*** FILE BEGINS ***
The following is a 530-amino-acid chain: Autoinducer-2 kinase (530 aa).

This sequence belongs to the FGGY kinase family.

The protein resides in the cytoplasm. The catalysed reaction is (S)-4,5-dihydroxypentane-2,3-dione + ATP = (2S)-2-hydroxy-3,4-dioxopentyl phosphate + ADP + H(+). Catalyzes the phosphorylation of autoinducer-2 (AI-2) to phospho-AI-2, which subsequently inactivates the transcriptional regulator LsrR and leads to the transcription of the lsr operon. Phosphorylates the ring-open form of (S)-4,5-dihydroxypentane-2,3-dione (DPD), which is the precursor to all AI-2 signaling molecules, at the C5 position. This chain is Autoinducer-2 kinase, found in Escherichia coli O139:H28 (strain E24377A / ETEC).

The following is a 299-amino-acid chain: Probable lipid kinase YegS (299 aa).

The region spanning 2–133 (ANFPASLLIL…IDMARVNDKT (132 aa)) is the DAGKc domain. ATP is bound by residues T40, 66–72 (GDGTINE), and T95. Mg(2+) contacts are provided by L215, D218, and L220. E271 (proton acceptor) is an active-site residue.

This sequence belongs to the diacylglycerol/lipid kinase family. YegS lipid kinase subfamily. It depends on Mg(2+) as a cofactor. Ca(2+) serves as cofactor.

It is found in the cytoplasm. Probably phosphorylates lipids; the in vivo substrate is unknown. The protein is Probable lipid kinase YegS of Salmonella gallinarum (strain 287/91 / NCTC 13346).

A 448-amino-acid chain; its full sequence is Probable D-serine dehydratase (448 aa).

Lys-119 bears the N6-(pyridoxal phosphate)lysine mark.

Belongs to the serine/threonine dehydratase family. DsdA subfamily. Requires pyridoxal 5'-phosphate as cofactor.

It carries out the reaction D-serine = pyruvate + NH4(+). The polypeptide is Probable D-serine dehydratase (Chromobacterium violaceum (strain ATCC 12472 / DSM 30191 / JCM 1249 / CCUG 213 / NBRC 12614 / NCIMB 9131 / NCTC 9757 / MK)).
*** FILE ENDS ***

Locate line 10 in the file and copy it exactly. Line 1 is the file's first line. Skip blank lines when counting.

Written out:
Belongs to the serine/threonine dehydratase family. DsdA subfamily. Requires pyridoxal 5'-phosphate as cofactor.